A Review by Oxford Mail Art Critic
COMING DOWN: THE RADCLIFFE INFIRMARYNew work by ROB JUDGES
An enormous operating table of potentially lethal implements entrusted in the hands of those that seem so effortlessly at ease with the magnitude of their actions. Where white coats and facemasks are exchanged for high vis jackets and hard hats, these works show a different genre of surgeons and nurses reinventing and reinvigorating the space, quite literally breathing new leases of life as they break open, dismember, and piece buildings (not people) back together.
The Radcliffe Infirmary feels incredibly masculine, incredibly tough.
Worker bees strain under the pressures of time and physically exhausting hard graft. A cheeky grin from inside the towering phallus of a crane hints at the uneasy humour so often uncovered in shows of group mentality that know no boundaries as light relief is injected into the banality of the quotidian.
Photographing the skeleton - the infrastructure that enabled this site to tick for 242 years - this exhibition echoes with a profound sense of loss.
As Judges walked roofless corridors, discovered and documented discarded rotas, internal messages, abandoned fixtures and fittings he has obviously made a strong emotional connection with this place, and allowed his imagination to relive incredibly personal and life-changing moments in time.
These are potent photographs, and this is an exhibition not to be missed.
At the same time, the victorious merman Triton still appears to drink defiantly from a dry fountain at the front of the main building of the Radcliffe Infirmary. He stands firm, determined, knowing. He is waiting to gulp the water that will pour once again when the site reopens as the new University Quarter – this is a transitional period, and for all the works in this exhibition that may appear melancholy, this show is imbued with the sense of exciting times ahead.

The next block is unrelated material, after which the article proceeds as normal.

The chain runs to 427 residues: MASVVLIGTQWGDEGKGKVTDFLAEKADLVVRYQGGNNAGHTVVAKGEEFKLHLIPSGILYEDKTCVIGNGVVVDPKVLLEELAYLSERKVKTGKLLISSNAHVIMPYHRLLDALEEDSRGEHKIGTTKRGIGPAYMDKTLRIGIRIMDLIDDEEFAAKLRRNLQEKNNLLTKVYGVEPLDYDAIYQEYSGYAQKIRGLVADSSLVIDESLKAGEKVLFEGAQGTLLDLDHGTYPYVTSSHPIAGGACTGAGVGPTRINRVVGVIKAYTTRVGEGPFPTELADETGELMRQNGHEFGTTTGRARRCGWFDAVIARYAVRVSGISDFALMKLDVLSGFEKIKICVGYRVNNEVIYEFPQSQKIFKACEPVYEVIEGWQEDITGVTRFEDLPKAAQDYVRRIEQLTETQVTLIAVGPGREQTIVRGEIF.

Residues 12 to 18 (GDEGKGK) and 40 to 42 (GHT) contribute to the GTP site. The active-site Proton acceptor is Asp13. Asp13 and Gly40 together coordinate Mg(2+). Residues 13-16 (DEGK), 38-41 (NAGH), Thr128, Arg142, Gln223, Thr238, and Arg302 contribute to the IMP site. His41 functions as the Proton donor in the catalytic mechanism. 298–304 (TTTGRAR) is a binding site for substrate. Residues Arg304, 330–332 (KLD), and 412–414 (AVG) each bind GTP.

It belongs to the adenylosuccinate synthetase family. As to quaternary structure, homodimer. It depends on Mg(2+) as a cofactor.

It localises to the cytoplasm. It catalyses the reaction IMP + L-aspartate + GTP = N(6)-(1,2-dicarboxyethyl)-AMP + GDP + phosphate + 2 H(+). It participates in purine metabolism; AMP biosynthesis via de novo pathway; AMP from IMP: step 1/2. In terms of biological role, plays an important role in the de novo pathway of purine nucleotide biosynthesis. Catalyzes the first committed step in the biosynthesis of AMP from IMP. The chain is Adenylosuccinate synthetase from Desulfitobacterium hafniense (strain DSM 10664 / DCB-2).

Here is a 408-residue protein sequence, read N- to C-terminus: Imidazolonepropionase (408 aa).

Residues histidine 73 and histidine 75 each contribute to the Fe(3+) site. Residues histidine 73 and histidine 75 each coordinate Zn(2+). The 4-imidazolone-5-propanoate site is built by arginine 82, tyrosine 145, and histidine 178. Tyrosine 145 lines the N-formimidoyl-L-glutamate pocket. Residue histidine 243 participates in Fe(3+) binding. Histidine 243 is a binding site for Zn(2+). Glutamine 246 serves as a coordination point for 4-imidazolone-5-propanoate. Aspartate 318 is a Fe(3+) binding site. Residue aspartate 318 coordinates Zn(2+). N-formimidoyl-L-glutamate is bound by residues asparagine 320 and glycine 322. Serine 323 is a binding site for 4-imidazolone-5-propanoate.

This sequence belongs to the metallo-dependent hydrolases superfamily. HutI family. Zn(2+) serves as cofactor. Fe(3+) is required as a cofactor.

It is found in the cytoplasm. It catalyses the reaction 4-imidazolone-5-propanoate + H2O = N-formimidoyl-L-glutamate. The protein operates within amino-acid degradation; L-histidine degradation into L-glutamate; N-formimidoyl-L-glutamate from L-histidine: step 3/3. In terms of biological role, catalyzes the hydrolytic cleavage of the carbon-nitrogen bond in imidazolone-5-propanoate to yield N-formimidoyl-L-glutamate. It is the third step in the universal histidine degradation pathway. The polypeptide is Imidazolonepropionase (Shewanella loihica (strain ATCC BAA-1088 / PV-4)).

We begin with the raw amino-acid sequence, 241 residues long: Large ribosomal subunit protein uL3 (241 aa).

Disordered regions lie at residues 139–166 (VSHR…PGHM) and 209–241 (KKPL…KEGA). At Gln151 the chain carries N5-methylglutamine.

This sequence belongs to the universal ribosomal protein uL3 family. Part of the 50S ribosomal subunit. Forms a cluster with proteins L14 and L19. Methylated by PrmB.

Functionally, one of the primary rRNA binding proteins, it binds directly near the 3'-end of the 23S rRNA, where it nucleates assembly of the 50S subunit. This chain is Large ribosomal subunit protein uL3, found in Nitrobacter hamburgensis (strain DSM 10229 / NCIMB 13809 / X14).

There is no escaping that Coming Down: The Radcliffe Infirmary packs a very poignant punch and shows a much more thoughtful, considerate perspective of the discerning eye that spends much time discreetly documenting the academically associated Great and Good.
In this exhibition Rob Judges documents the magnificence, and emotional magnitude of movement, change, and progression; and on this occasion, it’s his work that is put on a pedestal (albeit a prudently unassuming one) and allowed to shine in Art Jericho.
Stirling Museum: Landscapes of Scotland
Royal Photographic Society Bath: The Lake District
Carlisle Museum: The Lake District
ICA London: Oxford unseen
2XArt Week, Oxford
OUP Oxford Portraits
Group Shows at AoP gallery, London
Coach House gallery, Abingdon
The Jam Factory Oxford
Arts Council Grant
Artist in residence, Chiltern Edge School, Oxon
Workshop John Lyon School London